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Since its creation in 1977, MSLF has been the Nation's leading legal center defending the rights of all Americans to make use of the one-third of the nation that is owned by the federal government. By law, much of the Nation's federal land is available for multiple uses, including recreation, as well as mining, oil and gas development, forestry, ranching, and other activities. MSLF seeks, by its legal efforts, to ensure the continuation of these activities on federal lands and has established a number of vitally important precedents by its litigation.

American Exploration & Mining Association v. U.S. Department of the Interior

Why We Fight:

The federal government may not use an “endangered species” to put an area the size of Massachusetts and New Hampshire in the Rocky Mountains off limits to highly regulated mining activity that provides much needed jobs and mineral resources. 

Summary:

Although the federal government concluded that the greater sage-grouse does not qualify for the Endangered Species Act list, it nonetheless unlawfully restricted mining in ten states and recommended barring mining on more than ten million acres of land in the West.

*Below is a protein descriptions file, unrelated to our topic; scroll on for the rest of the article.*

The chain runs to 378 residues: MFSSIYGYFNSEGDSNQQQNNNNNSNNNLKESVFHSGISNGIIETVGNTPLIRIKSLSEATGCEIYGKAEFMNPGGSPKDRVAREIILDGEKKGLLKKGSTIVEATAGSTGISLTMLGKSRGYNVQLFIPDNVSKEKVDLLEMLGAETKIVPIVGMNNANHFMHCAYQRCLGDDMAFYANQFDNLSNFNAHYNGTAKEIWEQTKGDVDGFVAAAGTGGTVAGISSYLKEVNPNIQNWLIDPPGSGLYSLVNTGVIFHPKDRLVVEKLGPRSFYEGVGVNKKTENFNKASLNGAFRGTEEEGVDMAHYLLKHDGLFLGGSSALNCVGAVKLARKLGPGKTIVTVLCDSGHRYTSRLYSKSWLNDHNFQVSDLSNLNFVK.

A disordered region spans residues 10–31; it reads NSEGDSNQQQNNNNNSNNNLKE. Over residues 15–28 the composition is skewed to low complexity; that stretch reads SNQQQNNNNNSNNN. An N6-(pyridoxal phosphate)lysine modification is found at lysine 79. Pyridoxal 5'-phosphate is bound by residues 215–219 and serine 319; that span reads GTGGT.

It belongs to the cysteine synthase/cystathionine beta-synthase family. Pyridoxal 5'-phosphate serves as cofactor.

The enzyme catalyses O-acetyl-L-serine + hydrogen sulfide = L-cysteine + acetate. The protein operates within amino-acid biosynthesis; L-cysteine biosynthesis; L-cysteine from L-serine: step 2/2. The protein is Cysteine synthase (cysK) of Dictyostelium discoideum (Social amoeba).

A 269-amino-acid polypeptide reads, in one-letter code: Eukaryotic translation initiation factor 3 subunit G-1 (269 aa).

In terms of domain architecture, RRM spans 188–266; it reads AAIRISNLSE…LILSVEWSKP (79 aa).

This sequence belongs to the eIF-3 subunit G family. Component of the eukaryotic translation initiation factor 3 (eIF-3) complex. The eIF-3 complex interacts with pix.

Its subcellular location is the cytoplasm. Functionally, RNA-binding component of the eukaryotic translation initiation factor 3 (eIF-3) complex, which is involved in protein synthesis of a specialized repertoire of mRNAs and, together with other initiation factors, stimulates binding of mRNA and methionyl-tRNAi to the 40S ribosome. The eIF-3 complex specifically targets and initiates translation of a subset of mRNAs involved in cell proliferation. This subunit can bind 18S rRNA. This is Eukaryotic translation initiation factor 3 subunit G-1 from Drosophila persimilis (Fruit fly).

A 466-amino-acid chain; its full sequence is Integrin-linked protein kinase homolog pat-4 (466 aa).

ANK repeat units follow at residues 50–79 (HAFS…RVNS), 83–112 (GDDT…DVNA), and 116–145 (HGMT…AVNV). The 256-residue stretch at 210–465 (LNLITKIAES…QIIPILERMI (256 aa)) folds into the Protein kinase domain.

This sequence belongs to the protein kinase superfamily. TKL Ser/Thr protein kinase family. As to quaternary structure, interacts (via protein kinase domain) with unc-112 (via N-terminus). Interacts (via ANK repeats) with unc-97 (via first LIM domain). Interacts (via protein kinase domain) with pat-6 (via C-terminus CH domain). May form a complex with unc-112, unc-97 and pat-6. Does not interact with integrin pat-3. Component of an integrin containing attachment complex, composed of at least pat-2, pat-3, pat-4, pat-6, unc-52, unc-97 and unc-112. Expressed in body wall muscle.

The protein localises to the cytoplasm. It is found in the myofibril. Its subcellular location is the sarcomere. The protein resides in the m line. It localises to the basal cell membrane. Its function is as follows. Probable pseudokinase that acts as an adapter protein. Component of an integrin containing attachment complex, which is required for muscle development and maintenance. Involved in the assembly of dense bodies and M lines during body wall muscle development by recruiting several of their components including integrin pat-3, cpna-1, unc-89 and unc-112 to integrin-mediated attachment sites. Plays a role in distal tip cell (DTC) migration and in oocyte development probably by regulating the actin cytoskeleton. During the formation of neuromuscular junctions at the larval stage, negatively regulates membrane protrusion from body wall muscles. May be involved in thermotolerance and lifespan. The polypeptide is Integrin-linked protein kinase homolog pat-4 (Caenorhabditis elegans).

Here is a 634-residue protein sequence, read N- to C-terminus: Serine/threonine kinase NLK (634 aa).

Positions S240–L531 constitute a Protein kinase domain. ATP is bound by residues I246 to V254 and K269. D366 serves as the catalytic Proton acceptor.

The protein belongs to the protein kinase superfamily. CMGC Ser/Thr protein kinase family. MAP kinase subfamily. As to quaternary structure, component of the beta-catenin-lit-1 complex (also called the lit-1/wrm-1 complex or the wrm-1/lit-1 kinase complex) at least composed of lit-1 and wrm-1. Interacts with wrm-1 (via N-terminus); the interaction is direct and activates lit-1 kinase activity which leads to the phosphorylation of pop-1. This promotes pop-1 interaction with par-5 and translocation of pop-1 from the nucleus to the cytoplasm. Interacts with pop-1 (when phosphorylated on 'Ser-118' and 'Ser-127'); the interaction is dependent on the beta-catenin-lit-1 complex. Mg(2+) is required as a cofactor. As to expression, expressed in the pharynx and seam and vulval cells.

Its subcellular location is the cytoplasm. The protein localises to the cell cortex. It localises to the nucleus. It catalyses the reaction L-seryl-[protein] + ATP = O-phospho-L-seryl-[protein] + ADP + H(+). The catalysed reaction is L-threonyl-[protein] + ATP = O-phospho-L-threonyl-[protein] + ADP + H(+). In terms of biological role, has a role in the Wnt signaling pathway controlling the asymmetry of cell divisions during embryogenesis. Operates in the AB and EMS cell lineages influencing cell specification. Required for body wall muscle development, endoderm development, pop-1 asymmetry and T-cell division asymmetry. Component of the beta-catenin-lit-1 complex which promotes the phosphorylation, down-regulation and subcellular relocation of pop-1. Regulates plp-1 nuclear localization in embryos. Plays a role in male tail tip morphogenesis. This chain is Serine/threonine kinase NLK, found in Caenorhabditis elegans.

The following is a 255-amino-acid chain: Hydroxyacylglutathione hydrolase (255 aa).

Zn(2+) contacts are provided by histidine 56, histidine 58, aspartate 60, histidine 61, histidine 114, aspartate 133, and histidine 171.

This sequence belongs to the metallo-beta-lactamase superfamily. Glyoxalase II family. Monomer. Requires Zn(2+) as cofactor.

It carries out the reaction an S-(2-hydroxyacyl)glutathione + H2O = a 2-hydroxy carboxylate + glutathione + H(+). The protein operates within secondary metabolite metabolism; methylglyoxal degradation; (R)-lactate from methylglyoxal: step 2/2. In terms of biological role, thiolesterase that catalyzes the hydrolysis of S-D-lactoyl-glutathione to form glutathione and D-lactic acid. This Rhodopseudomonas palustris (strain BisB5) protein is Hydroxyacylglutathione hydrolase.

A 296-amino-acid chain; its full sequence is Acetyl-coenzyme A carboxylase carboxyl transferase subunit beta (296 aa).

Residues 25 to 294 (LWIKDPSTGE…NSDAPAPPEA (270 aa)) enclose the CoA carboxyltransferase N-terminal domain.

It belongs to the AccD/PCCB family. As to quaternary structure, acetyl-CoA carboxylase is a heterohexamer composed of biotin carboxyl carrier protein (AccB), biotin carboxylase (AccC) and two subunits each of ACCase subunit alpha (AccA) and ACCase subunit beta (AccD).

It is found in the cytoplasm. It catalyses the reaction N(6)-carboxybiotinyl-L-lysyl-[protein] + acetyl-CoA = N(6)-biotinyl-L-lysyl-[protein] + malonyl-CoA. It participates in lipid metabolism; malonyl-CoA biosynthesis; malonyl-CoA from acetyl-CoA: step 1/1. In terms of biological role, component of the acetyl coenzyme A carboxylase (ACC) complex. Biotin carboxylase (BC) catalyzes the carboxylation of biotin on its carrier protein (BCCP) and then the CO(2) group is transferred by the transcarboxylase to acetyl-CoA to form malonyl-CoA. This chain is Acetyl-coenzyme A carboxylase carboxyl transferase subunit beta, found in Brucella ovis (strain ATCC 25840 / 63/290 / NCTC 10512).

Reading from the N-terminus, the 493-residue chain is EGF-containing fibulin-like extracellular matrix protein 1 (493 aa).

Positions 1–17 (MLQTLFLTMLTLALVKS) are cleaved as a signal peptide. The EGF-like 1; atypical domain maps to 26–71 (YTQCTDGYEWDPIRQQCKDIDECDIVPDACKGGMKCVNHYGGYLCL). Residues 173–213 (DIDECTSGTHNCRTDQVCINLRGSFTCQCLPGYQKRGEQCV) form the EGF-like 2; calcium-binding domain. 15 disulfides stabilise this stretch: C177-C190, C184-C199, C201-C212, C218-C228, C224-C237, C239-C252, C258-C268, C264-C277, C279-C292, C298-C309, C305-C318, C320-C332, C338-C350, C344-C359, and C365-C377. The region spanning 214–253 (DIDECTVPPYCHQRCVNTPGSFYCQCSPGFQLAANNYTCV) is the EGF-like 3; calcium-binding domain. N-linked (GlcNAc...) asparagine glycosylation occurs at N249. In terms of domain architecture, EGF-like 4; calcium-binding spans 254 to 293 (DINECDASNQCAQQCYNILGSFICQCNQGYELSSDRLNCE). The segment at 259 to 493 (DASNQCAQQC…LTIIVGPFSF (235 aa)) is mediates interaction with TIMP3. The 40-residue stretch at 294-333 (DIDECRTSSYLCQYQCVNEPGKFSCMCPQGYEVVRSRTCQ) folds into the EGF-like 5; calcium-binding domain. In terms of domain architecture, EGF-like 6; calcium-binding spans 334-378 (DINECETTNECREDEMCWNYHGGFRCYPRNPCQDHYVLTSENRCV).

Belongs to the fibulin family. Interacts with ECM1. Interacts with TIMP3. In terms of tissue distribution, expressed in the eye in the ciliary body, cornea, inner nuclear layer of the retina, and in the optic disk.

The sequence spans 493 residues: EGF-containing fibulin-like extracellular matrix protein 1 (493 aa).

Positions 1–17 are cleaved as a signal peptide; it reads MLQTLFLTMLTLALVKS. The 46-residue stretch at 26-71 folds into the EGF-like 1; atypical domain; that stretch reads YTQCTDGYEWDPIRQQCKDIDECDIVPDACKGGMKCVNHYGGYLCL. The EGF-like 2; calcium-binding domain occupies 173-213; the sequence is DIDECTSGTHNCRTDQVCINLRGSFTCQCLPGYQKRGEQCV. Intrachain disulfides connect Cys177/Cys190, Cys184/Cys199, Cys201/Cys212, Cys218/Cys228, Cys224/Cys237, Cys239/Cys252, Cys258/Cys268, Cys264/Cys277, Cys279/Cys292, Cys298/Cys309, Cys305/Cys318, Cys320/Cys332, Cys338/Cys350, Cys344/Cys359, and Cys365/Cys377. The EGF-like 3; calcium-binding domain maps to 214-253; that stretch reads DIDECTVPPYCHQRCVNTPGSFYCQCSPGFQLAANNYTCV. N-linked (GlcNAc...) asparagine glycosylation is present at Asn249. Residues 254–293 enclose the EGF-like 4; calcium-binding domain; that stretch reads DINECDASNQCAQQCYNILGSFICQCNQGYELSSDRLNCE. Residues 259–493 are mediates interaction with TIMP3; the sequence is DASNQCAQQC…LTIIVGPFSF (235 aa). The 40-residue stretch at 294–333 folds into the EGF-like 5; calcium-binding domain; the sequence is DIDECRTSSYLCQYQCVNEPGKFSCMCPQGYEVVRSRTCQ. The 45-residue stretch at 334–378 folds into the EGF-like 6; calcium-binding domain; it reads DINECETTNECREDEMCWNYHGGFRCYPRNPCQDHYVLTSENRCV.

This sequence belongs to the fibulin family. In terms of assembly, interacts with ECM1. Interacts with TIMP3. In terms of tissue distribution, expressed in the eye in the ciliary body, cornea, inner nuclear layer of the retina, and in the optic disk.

Legal Question:

Whether the Secretary of the Interior has authority to withdraw ten million acres of federal land from operation of the General Mining Law of 1872?

Plaintiff:

American Exploration & Mining Association

Defendants:

U.S. Department of The Interior; S.M.R. Jewell, Secretary, U.S. Department of the Interior, Janice Schneider, Assistant Secretary for Land and Minerals Management, U.S. Bureau of Land Management, Neil Kornze, Director of the Bureau of Land Management, Mary Jo Rugwell, Wyoming State Director, Aden Seidletz, Acting Montana/Dakotas State Director, Timothy M. Murphy, Idaho State Director, John F. Ruhs, Nevada State Director, Jerome E. Perez, California State Director, Jamie E. Connell, Acting Oregon/Washington State Director, Jenna Whitlock, Acting Utah State Director, U.S. Department of Agriculture, Thomas J. Vilsack, Secretary, U.S. Department of Agriculture, U.S. Forest Service, Thomas L. Tidwell, Chief of the U.S. Forest Service, Nora B. Rasure, Intermountain Regional Forester, Leanne M. Marten, Northern Regional Forester

Court:

U.S. District Court for the District of Columbia
Completion of Bureau of land Management (BLM) review of sage-grouse land use plan amendments and revisions as well as the BLM Instructional Memoranda.
The greater sage-grouse is the largest grouse species in North America with a range that stretches across 165 million acres in eleven western states:  California, Colorado, Idaho, Montana, Nevada, North Dakota, Oregon, South Dakota, Utah, Washington, and Wyoming.  The sage-grouse are dependent on contiguous sagebrush habitat during all seasons for breeding, nesting, brood-rearing, and wintering.  Greater sage-grouse population numbers are difficult to measure because of their large-scale, camouflaged habitat.